Monday, June 9, 2008

Brian Rafalski

I was going to do a Brian Rafalski Linkorama, á la the Chris Chelios Linkorama that I did last month. Unfortunately, it appears that the Detroit Free Press and the Detroit News charge for articles that are more than 7 days old. However, despite this setback, my efforts will not be deterred.

Since the Wings just won the Stanley Cup, let's begin with a video of Rafalski and fellow Badger Chris Chelios with the Cup, and quotes from Rafalski after winning the Cup:

Rafalski, a former University of Wisconsin skater, enjoyed a surreal moment, too, by winning a Cup with the team he rooted for growing up in the Detroit area.

"This is what I dreamt about," he said. "I watched the tough times in the 1980s when the team was known as the Dead Wings and played in the Snorris Division. I was there in stands when they lost in the first round to San Jose in 1994.


"Then I watched them getting better from afar the rest of the 1990s and now, I'm here."

Snorris Division, haha. (Ok, you've all probably heard that before. But being more of a college hockey girl who never really followed the NHL much until recently, I hadn't previously heard it, and I found it amusing.)

Anyway, let's continue with an excerpt from 5 Reasons Detroit Will Win the Cup:

The Wings have the best top four in the NHL, with Mr. Norris, Nicklas Lidstrom, leading the way. His partner Brian Rafalski complements Nick's impeccable position game with exceptional offensive instincts and steady defensive play.
Yep, exceptional offensive instincts and steady defensive play. That's our Brian!

And here's a lovely quote from Nicklas Lidstrom:

"He was a great addition to our team, obviously," Lidstrom said. "He definitely made my job easier this year, and we were lucky to get him."
Yeah, I just love it when one of my favorite NHL defensemen says nice things about another one of my favorite NHL defenseman. And Lidstrom just so happens to be my favorite non-Badger NHL player.

Sportswriter Ansar Khan graded the regular season and post-season play of Red Wings players, and he gave Rafalski straight A's!

Brian Rafalski (A, A): The perfect partner for Lidstrom, Rafalski's passing and skating ability are ideally suited for this team's up-tempo style. They could continue to be the league's top combination for the next couple of years.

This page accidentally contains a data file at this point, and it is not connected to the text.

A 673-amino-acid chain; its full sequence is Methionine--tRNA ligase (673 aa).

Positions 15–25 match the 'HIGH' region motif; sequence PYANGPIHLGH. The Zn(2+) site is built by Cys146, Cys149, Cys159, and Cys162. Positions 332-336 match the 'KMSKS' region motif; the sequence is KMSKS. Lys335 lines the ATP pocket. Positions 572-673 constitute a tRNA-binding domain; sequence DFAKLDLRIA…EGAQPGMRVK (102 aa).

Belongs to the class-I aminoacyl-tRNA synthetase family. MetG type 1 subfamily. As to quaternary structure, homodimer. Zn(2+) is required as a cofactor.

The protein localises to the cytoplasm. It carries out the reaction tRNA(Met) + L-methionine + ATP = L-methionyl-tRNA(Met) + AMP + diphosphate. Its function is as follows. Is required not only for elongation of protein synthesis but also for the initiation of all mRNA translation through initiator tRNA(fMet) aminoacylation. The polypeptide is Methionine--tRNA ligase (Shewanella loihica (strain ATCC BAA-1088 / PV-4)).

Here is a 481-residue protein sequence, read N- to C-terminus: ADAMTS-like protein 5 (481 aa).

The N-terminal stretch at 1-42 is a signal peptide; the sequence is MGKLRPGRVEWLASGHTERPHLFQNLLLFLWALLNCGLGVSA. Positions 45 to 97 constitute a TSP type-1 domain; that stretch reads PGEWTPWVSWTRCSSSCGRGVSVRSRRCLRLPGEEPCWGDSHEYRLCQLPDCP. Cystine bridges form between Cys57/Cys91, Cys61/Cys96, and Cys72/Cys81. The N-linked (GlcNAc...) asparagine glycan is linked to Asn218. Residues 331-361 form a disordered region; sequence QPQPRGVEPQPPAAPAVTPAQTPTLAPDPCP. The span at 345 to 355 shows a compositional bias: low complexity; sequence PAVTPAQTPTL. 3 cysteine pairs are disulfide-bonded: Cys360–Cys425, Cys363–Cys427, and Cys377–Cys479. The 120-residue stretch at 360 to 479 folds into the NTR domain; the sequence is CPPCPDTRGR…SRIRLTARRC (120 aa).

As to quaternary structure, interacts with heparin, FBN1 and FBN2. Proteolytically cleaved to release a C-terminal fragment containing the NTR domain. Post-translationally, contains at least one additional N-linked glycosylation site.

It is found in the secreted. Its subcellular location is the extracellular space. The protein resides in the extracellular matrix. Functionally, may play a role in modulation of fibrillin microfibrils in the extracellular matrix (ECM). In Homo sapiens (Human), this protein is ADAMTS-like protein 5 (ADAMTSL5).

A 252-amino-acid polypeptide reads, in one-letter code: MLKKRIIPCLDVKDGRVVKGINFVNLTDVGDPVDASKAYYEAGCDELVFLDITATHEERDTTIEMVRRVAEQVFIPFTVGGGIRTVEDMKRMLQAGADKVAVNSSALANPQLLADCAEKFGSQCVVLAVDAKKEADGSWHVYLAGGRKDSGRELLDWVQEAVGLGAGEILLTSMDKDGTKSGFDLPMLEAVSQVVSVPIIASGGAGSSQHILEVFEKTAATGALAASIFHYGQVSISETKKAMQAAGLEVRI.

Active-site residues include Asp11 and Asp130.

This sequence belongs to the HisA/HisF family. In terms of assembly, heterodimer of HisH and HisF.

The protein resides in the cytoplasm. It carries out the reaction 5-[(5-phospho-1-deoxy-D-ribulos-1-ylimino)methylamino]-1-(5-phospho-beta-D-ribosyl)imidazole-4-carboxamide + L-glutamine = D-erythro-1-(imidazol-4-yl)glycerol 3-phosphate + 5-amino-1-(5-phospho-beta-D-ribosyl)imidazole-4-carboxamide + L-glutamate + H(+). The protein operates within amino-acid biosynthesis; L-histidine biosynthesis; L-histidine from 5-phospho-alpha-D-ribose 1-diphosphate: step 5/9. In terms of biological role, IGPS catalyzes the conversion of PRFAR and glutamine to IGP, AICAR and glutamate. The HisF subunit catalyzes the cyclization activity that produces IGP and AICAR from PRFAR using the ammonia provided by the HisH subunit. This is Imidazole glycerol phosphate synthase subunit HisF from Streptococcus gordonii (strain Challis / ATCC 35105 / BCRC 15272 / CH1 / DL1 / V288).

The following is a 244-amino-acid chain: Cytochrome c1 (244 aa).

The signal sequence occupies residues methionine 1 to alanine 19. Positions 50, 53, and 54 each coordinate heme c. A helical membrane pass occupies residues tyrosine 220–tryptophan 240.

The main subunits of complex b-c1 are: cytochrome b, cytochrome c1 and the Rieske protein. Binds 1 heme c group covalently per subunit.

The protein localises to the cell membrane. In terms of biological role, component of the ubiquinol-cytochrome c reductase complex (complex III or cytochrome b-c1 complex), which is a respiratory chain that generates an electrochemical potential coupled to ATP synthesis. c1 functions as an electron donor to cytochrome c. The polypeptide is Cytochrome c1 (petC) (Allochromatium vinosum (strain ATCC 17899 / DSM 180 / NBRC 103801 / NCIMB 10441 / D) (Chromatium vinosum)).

As you know, Rafalski signed with the Wings last offseason, taking advantage of the opportunity via free agence to play with his hometown team. Mlive has some nice quotes regarding this from Rafalski and GM Ken Howard, my favorite being this:

"We think he's been a premier defenseman in the league for a number of years," Holland said. "He's a good skater, he's mobile; he can get the puck moved up. He can play in every situation -- power play, penalty kill, against other teams' best players. He's a very good player in every aspect of the game. Not a superstar but a really good, sound, solid player."

Before signing with the Wings, Rafalski played for 7 seasons with the Devils. The Devils signed him as a free agent after he had spent 4 seasons in Europe honing his skating, puck-handling passing, and playmaking abilities . I hesitate to pull a quote out of this article, because I really think you should read the whole thing -- there's a lot of good stuff in it -- but I trust you, so I will:

''Never close,'' he said, referring to giving up. ''I had people tell me maybe I should, but I believed in myself. My wife and I decided to keep doing it. I knew you can't be a 5-foot-9 defensive defenseman. You need offensive abilities to make it in the N.H.L. That's one of the reasons Europe was a good option for me. I really came into my own. I've always produced well in playoffs. My three years in Finland, I had 36 points in 30 games. I expect a lot out of myself.''
Rafalski was listed in a nice 2002 Hockey Digest article about players with delayed NHL success:

BRIAN RAFALSKI NEW JERSEY

The Michigan native skated defense for four seasons at the University of Wisconsin, but was never drafted. After graduation, Rafalski went to Europe and spent the next four seasons honing his skills.